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What is the OSI Model? An Overview of the OSI Model's 7 Layers

by Chris Brook on Wednesday July 27, 2022

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The OSI model includes seven layers that computer systems use to communicate over networks. Learn about the OSI Model layers and how they interact in this blog.

The Open Systems Interconnection (OSI) model describes how information moves from one device to another. This model was developed by International Organization for Standardization (ISO) in 1984. This is the first network communication model that was adopted by all major telecommunication and network companies.

This model is made of seven layers and is like a universal language for IT networking. Each layer of this model is responsible for performing a particular function. All layers of this model are self-contained and can perform their functions independently.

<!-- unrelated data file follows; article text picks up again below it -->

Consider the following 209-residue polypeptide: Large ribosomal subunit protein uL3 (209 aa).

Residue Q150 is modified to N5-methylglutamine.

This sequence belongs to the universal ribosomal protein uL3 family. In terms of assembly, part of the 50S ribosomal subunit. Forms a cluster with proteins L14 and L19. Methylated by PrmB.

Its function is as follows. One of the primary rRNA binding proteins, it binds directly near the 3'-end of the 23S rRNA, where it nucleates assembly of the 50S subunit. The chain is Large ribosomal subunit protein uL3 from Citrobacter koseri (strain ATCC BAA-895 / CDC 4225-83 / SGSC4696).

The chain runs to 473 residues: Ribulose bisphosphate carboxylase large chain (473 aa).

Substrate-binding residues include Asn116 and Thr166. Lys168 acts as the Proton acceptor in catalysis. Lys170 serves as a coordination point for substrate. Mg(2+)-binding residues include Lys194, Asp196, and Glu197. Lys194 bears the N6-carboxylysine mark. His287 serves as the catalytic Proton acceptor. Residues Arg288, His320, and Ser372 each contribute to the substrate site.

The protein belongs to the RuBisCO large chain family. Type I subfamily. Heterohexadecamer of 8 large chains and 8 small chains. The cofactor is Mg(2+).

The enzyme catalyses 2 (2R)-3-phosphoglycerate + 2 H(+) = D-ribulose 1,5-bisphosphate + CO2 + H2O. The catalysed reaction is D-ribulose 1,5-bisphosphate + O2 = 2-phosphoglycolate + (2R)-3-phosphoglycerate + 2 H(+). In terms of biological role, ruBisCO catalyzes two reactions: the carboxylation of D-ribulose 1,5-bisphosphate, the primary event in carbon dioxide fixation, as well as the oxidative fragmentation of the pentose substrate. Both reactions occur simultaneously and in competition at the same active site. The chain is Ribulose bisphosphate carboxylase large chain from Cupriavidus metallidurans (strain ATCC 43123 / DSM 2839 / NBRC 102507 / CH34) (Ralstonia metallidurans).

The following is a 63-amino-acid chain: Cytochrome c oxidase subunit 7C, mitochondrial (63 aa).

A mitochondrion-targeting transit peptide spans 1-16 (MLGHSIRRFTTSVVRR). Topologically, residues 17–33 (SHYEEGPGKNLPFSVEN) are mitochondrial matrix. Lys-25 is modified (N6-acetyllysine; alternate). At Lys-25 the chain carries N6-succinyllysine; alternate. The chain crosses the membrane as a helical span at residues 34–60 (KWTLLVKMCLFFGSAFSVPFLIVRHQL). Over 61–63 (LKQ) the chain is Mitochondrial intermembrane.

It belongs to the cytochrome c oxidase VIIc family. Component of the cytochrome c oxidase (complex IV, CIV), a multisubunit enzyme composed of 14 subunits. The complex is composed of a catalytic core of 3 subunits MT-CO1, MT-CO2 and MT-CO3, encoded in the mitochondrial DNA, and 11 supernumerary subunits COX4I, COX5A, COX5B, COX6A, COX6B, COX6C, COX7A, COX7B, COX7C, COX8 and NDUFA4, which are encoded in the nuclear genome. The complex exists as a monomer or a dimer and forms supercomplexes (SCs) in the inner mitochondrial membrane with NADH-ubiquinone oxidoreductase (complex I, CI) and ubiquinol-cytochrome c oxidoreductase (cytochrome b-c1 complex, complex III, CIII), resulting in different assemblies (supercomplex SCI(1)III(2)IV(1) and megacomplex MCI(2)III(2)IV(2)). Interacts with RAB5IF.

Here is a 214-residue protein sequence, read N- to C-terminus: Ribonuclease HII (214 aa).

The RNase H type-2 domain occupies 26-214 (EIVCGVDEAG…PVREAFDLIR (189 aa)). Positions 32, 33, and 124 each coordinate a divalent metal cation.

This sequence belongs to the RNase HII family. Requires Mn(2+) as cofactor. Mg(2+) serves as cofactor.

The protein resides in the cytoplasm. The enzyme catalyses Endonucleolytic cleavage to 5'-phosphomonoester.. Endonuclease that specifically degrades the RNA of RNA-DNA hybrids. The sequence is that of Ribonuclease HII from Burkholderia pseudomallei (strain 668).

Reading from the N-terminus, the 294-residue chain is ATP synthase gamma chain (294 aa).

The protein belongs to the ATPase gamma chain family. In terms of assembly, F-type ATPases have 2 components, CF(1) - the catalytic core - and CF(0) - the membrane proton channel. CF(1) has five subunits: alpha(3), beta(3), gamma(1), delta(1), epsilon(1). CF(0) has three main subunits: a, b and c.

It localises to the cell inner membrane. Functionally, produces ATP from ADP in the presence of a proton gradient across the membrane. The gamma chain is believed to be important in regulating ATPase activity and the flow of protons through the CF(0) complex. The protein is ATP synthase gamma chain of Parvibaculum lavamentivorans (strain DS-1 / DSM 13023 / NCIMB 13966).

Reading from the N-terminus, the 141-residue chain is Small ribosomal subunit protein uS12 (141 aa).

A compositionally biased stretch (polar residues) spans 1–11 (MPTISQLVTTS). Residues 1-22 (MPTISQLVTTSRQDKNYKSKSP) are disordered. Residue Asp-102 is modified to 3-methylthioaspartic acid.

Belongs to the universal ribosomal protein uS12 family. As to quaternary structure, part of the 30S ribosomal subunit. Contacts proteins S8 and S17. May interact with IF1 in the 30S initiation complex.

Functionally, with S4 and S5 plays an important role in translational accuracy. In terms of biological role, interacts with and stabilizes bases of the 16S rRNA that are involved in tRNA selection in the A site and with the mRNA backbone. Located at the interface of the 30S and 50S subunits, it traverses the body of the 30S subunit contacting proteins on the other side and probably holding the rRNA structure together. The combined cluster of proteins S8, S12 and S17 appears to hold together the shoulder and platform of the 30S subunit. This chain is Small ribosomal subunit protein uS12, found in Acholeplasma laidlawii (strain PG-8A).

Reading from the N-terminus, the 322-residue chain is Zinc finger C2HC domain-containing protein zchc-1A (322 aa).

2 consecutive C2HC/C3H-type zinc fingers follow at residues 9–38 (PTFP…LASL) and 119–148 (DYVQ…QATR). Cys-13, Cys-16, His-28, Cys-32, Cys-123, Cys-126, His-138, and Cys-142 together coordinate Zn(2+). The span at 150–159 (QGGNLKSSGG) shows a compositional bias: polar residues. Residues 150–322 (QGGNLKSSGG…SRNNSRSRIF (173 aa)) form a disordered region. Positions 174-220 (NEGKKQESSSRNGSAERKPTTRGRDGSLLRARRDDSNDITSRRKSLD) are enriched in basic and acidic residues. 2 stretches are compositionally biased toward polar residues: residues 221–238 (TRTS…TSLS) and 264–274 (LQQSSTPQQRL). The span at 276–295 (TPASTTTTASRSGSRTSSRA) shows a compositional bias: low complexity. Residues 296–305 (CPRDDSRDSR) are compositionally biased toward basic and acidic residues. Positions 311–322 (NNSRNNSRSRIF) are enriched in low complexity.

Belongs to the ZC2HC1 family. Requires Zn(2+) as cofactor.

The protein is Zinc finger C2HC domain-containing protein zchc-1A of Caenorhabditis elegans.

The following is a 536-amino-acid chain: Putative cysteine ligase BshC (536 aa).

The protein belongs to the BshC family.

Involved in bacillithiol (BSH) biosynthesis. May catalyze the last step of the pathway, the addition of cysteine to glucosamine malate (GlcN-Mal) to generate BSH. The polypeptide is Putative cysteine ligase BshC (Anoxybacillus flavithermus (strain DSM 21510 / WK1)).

While the modern internet is built on the TCP/IP model and not on OSI, the latter is still widely used as it helps in isolating networking issues.


Starting from the top layer and going towards the bottom, here are the seven layers of the OSI model:

1. Application layer
2. Presentation layer
3. Session layer
4. Transport layer
5. Network layer
6. Data link layer
7. Physical layer

Let’s take a closer look at each of these layers.

1. Application Layer
This is the layer where humans interact with computers. It consists of end-user software such as browsers, messengers, and email client applications. This layer communicates with the presentation layer to receive information from it so it can be given to the end user. It allows users to access and manage information on a remote computer.

2. Presentation Layer
Also known as the translation layer, its job is to extract data from the application layer and make it ready to be sent on the network. This layer defines the data type and format and how it should be transferred on the network. It checks how data compression, encoding, and encrypting should be done. It also maintains the right syntax of data as it gets ready to be transferred.

3. Session Layer